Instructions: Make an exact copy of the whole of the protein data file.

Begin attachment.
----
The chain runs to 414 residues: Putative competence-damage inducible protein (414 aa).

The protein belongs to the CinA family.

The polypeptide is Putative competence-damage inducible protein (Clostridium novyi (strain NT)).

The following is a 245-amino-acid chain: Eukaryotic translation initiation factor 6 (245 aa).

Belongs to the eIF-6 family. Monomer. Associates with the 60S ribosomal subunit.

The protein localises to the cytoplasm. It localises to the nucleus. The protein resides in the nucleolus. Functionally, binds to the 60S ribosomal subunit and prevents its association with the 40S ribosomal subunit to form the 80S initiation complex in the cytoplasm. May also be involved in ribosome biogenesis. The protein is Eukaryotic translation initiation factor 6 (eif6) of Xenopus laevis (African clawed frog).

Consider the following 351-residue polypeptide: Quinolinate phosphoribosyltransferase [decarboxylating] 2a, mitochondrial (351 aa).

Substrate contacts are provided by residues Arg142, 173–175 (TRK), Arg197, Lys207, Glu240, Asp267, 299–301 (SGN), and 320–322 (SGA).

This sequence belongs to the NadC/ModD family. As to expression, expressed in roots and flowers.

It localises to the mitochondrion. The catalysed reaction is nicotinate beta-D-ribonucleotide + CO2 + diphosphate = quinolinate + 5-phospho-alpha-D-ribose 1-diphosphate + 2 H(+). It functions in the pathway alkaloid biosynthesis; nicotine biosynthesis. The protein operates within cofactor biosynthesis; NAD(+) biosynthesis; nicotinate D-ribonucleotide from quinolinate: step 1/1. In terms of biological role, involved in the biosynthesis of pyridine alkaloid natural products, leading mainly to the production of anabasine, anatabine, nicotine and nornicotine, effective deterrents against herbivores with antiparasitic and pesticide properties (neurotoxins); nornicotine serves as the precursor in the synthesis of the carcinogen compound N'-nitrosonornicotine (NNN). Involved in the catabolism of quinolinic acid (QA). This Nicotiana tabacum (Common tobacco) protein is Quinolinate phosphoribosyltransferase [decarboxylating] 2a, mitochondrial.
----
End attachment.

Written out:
The chain runs to 414 residues: Putative competence-damage inducible protein (414 aa).

The protein belongs to the CinA family.

The polypeptide is Putative competence-damage inducible protein (Clostridium novyi (strain NT)).

The following is a 245-amino-acid chain: Eukaryotic translation initiation factor 6 (245 aa).

Belongs to the eIF-6 family. Monomer. Associates with the 60S ribosomal subunit.

The protein localises to the cytoplasm. It localises to the nucleus. The protein resides in the nucleolus. Functionally, binds to the 60S ribosomal subunit and prevents its association with the 40S ribosomal subunit to form the 80S initiation complex in the cytoplasm. May also be involved in ribosome biogenesis. The protein is Eukaryotic translation initiation factor 6 (eif6) of Xenopus laevis (African clawed frog).

Consider the following 351-residue polypeptide: Quinolinate phosphoribosyltransferase [decarboxylating] 2a, mitochondrial (351 aa).

Substrate contacts are provided by residues Arg142, 173–175 (TRK), Arg197, Lys207, Glu240, Asp267, 299–301 (SGN), and 320–322 (SGA).

This sequence belongs to the NadC/ModD family. As to expression, expressed in roots and flowers.

It localises to the mitochondrion. The catalysed reaction is nicotinate beta-D-ribonucleotide + CO2 + diphosphate = quinolinate + 5-phospho-alpha-D-ribose 1-diphosphate + 2 H(+). It functions in the pathway alkaloid biosynthesis; nicotine biosynthesis. The protein operates within cofactor biosynthesis; NAD(+) biosynthesis; nicotinate D-ribonucleotide from quinolinate: step 1/1. In terms of biological role, involved in the biosynthesis of pyridine alkaloid natural products, leading mainly to the production of anabasine, anatabine, nicotine and nornicotine, effective deterrents against herbivores with antiparasitic and pesticide properties (neurotoxins); nornicotine serves as the precursor in the synthesis of the carcinogen compound N'-nitrosonornicotine (NNN). Involved in the catabolism of quinolinic acid (QA). This Nicotiana tabacum (Common tobacco) protein is Quinolinate phosphoribosyltransferase [decarboxylating] 2a, mitochondrial.